I made two new best friends recently: Allen and Phillip.
I’ve known them for a while, but we really bonded this past weekend.
These two helped my husband and I accomplish a few tasks that seemed insurmountable as of Saturday morning.
My husband is a self-proclaimed “call-the-guy” kind of guy. With our busy schedules, we’re usually strapped for time and see great value in investing in help to take care of household tasks every so often. It’s all about discerning the value of free time, which these days, is precious, compared to the cost of hiring someone to get the job done efficiently and correctly (the first time).
Nonetheless, this weekend, we put on our hard hats and thinking caps, buckled down, and figured we’d find a way to get the job done ourselves. While time, as I mentioned, is certainly precious right now, our funds are definitely just as limited, as we pinch every penny to save for the biggest investment of our lives: our little boy on the way, now just three months away.
Bearing that in mind, we got to work Saturday afternoon building baby boy’s crib, dresser/changing table, and bookshelf. This is where our two new best friends became handy. Who knew that building three large pieces of furniture only required two main tools? I’m talking, of course, about the Allen wrench and Phillips-head screwdriver. They’ve been helpful in the past, but they really stepped up to the plate this weekend.
I made some more new friends, both named Cam: Cam bolt and Cam lock. They work together to hold everything sturdily in place.
If all this tool talk is beyond boring, I’m right there with you. Staring at a set of directions with hardly any words and mostly vague drawings of each step was enough for me to tune out from the get-go. I do well with words. I’ve somehow made a career out of speaking and writing them, so handing me a set of instructions that include as few words as possible doesn’t do me much good.
Looking at what felt like a million pieces of broken-down drawers, tracks and rails, I said to Brian, “Why did we think we could get this done in one weekend?” We agreed it would likely take the next several Saturdays and Sundays to accomplish, sighed, but accepted our fate. Still, determined to get the job done, we buckled down, sat on the floor of the nursery and got to work.
It wasn’t all rainbows and glitter – there were a good few times along the way where we realized we had used the wrong panel, screw or bolt, and had to go back three steps just to replace, re-screw, and re-bolt. I also ended up with a pretty gnarly gash in my ring finger (and that was just from opening the first cardboard box). But we made it through, and came out the other side (somewhat) smarter and (hopefully) stronger because of it.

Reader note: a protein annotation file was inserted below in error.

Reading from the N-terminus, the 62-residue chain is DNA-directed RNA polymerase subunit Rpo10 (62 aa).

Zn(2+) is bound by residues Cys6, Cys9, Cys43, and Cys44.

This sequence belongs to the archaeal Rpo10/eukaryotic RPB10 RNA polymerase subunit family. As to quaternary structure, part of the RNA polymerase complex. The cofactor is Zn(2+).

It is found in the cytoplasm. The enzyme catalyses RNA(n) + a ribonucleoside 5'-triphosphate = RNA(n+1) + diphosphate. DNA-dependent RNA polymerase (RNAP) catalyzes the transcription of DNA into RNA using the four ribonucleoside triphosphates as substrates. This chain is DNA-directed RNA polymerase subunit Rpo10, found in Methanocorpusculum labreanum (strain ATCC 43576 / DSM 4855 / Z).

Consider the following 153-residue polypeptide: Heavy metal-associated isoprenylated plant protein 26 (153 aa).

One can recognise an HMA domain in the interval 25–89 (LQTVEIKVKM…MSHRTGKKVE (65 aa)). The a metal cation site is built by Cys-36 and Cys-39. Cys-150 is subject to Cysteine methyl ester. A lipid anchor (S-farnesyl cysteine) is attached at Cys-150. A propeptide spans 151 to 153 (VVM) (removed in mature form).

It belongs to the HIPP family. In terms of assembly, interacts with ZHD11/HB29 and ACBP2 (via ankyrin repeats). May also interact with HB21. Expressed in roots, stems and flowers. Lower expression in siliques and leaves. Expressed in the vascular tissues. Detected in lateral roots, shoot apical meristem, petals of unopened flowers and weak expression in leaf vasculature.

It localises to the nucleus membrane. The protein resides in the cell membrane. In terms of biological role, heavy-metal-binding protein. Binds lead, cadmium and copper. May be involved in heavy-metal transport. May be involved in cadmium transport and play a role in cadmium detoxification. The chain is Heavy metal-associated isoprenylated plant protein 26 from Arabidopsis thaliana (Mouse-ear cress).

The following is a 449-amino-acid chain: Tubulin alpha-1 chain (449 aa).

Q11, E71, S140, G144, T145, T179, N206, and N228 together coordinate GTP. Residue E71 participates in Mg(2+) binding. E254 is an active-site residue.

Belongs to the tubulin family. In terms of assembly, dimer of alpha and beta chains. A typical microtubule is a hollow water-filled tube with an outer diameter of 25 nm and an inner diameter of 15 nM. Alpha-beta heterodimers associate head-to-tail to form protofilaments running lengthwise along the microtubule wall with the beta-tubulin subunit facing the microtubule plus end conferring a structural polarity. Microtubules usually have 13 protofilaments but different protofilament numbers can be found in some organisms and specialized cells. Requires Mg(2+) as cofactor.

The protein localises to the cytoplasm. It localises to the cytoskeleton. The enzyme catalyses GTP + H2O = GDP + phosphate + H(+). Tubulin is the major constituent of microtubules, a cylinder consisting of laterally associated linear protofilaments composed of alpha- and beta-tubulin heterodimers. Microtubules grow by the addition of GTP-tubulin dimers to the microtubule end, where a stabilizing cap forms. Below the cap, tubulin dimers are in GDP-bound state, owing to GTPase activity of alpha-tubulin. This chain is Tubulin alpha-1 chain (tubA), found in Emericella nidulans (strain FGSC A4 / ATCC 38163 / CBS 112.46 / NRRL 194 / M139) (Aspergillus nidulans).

We rewarded ourselves with dinner and a movie that night, and woke up Sunday morning ready to tackle the next major furniture task: The crib.
Surprisingly enough, the crib was BY FAR an easier build. We got it done within a good hour and a half. Most of that time was wasted on the front-end of the project, which I spent staring at the first step of instructions, trying to get a grip on what was what.
Long story short, managing to work together on our first major “construction” project as husband and wife (and mom and dad to-be) taught us some valuable lessons in communication, team work, and getting a job done under pressure (albeit self-imposed pressure). We got the furniture in place, vacuumed, and started to move some of the baby belongings we’ve begun collecting into the room. It was then that Brian and I finally took a moment to step back, take a deep breath, and appreciate the hard work we put in over the past two days. If you’ve ever successfully completed a task with your spouse (with minimal arguing), you know the blue ribbon, pat-yourself-on-the-back feeling I’m talking about. What at first looked like a mountain of a task that would take the next few weekends to finish took us the two days we had originally hoped it would. And it felt good. Not just to get the job done, but to know we did it together, and we did it for our little boy.
If you were kind enough to read my earlier post about “nesting,” getting baby’s furniture built helped me to finally feel a sense of accomplishment that I’d been longing for. Now, it’s onto filling the drawers, shelves and walls with everything he needs to hopefully make him feel right at home upon coming home from the hospital in just three short months.
Every turn of the Allen wrench brought us one step closer to being ready for our little guy. One day, I hope he knows about all the blood, sweat and tears (seriously) that went into the preparation. It may not be until he’s building baby furniture for my future grandchildren– but isn’t that the case with kids, parents and appreciation?
I’m heading up to visit my family in New Jersey this weekend, and I’ll be sure to thank my mom for all of the work she put into building my baby furniture that still sits in my parents’ guest room today. Unless, of course, my parents were “call the guy” kind of people too. In which case, I’ll tell her to thank that guy. Profusely.